The Literary Circus of Flann O’Brien’s Novels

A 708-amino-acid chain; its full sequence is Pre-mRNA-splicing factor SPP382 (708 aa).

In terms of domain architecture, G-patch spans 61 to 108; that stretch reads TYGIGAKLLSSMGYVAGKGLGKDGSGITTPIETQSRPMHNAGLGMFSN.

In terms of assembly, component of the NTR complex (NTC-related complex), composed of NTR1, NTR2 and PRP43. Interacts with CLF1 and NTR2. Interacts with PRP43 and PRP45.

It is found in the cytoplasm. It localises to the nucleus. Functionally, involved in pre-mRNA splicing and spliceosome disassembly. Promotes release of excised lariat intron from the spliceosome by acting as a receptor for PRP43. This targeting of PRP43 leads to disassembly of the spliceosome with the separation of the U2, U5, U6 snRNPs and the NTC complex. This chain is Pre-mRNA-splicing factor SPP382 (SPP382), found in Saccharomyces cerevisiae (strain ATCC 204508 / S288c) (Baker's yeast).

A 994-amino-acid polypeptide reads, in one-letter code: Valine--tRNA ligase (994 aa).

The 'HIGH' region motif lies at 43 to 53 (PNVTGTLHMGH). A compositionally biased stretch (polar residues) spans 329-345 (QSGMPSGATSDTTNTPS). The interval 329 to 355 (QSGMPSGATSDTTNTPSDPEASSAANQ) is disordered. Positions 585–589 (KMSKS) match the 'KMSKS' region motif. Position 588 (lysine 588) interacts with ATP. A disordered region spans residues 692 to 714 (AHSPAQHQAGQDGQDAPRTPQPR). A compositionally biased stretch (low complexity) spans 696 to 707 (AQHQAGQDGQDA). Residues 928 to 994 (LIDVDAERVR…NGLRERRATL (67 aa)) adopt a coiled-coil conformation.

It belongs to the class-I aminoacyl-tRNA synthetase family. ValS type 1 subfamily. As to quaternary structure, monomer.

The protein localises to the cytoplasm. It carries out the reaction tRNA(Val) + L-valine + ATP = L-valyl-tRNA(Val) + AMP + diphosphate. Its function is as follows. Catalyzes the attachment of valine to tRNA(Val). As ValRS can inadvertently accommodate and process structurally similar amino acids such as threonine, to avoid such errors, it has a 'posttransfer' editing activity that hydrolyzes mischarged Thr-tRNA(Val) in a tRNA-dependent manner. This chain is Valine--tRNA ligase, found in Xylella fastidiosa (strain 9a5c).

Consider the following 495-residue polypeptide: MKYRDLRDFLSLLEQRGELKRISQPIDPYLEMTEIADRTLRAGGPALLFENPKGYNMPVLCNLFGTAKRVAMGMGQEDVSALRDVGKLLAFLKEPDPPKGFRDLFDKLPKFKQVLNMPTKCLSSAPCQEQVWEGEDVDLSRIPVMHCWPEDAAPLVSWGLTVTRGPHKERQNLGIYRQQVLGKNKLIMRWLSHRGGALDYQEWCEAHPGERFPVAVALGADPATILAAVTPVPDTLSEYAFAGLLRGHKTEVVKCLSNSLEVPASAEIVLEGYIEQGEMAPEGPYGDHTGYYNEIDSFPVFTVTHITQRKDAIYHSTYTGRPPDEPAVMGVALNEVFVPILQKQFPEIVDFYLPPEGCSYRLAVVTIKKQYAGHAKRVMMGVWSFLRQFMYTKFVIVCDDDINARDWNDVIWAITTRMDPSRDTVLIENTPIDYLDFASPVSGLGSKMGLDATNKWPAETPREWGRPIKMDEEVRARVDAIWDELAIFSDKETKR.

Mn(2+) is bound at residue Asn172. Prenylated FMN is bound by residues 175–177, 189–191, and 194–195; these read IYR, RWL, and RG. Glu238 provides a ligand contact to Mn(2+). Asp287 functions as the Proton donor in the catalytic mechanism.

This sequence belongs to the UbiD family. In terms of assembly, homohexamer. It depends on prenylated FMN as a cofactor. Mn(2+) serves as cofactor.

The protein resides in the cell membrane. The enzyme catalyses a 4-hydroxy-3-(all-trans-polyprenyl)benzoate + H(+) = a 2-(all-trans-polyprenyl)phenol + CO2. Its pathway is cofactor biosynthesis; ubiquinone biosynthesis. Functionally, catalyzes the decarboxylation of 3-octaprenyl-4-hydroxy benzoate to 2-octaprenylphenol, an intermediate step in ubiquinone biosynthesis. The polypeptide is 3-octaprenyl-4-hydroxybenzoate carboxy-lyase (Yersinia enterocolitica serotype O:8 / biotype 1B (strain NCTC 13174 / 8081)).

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O’Brien’s nonsense prose in “At Swim-Two-Birds” and “The Third Policeman” reveals how his cyclical narratives draw several fictional levels and styles together as a basic principle of the novels’ structure. O’Brien employed literary conventions in using the novel form but did so in a manner that results in a defamiliarization of the common ideas of fiction, character, and authorship. He turns the novel, a literary form, into a textual circus that opposes literary realism, revealing novel writing itself to be “a self-evident sham.” This article explores how O’Brien’s nonsense portraits of rebellious characters and his playing with structure unsettle the boundaries of fiction and reality. The article discusses the formation of a mosaic text that consistently undermines the possibility of an objective representation of reality.